For the third time since 2019, the Florida Legislature has enacted broad property insurance reforms with the goal of stabilizing the insurance market and curbing litigation filed by unscrupulous contractors. The bill, S.B. 2D, creates a reinsurance program, amends certain prohibited advertisement practices for contractors, permits issuance of personal lines policies with separate roof deductibles, and reigns in property insurance bad faith litigation and litigation by assignees. In this article, we will focus on the statutory changes that affect the handling and litigation of property insurance claims.
No Attorney’s Fees for Assignees
The Legislature amended Florida Statutes Sections 627.428 and 626.9373 (surplus lines), which provide one-way attorney’s fee shifting to insureds that prevail in coverage litigation. The potential for recovery of attorney’s fees incentivized attorneys and contractors to litigate claims as a matter of course. In the first round of property insurance reforms in 2019, the Legislature established two-way attorney’s fee shifting in assignment of benefits (AOB) litigation against admitted carriers, depending on the amount recovered in relation to pre-suit settlement offers.
In the most recent reform package, the Legislature prohibited the assignment of any right to attorney’s fees, adding the following language to both Sections 627.428 and 626.9373:
In a suit arising under a residential or commercial property insurance policy, the right to attorney fees under this section may not be transferred to, assigned to, or acquired in any other manner by anyone other than a named or omnibus insured or a named beneficiary.
By removing the potential for statutory attorney’s fee shifting, the Legislature removed a significant incentive for attorneys and contractors to file unnecessary lawsuits, to over litigate, or to litigate in a manner that is disproportionate to the value of the dispute. After all, these contractors and attorneys are not the property owners whose property was damaged, but are instead professionals who target insurance claims to develop business.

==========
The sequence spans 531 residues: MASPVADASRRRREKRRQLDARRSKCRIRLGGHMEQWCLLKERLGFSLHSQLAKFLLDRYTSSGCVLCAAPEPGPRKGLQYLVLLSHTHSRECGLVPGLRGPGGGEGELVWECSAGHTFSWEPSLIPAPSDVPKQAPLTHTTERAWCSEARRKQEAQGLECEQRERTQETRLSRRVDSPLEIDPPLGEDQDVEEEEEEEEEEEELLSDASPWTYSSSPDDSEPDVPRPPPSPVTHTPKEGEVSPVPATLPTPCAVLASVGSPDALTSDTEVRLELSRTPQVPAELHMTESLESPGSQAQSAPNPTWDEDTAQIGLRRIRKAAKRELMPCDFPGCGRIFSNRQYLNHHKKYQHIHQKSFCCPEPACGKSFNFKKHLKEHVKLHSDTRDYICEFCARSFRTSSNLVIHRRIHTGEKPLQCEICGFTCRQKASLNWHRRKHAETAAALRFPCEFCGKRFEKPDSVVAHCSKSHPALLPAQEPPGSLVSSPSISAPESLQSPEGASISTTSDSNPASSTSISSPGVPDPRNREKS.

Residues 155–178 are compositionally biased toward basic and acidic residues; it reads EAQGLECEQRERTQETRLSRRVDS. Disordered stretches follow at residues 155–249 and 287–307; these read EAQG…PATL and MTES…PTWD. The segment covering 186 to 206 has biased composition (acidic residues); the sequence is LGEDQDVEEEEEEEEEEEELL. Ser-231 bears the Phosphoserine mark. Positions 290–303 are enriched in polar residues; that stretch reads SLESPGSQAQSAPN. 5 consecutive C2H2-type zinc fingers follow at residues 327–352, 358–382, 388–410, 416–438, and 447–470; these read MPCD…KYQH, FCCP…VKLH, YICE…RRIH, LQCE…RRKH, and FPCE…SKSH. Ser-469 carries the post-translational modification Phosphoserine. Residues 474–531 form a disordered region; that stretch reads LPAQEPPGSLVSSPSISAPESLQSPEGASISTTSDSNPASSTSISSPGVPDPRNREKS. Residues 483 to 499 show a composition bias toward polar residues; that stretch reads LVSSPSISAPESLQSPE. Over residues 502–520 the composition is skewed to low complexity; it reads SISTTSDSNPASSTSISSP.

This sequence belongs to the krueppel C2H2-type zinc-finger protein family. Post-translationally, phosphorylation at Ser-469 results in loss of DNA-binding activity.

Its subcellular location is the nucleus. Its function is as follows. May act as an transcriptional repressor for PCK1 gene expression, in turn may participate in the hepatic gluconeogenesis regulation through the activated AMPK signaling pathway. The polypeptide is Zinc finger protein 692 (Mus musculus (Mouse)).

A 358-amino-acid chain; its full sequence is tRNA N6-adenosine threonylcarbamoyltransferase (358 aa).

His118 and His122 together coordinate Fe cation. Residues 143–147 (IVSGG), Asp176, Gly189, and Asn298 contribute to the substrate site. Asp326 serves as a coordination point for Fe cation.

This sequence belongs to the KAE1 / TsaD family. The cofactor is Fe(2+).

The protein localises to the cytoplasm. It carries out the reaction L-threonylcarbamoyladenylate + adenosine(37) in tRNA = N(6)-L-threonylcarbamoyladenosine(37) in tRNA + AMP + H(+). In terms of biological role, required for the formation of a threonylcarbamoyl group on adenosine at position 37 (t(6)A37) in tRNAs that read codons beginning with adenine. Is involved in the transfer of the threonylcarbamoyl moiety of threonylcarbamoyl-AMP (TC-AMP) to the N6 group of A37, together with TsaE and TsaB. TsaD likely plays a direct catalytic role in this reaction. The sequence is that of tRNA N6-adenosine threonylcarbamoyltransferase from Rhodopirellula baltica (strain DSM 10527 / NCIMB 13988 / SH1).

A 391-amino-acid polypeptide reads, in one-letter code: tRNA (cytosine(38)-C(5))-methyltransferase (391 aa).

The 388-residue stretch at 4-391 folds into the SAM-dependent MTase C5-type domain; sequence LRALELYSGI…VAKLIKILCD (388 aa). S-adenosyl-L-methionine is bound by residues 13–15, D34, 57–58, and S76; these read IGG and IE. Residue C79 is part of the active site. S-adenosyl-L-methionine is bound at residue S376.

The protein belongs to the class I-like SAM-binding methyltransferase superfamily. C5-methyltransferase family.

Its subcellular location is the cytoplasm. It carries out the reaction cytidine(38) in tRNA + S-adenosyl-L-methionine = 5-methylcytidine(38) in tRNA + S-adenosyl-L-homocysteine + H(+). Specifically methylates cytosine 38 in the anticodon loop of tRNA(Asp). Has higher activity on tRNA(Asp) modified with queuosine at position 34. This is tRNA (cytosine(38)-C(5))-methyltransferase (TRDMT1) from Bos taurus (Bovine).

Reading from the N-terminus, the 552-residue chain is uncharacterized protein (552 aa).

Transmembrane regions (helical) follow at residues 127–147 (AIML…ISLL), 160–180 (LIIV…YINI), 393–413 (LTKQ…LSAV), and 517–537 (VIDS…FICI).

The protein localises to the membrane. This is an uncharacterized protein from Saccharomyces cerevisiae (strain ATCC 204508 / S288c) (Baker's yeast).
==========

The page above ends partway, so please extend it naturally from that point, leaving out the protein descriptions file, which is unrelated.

In conjunction with amending Sections 627.428 and 626.9373, the law also amends Section 627.7152, the pre-suit notice statute for AOB litigation. The statute still requires assignees to give admitted insurers 10 business days’ notice before filing suit, but no longer provides a mechanism for attorney’s fee shifting.
Adjustment of Claims
Under Florida Statutes Section 627.70131, which also applies to surplus lines insurers, unless otherwise provided by the policy or by law, the insurer shall begin its investigation of the claim within 14 days after receiving proof of loss statements, unless the failure to begin such investigation is caused by factors beyond the control of the insurer. Section 627.70131(3)(b) now includes the additional requirement that “[f]or claims other than those subject to a hurricane deductible, an insurer must conduct any such physical inspection within 45 days after its receipt of the proof of loss statements.”
With respect to estimates created by the insurer, Section 627.70131 now provides: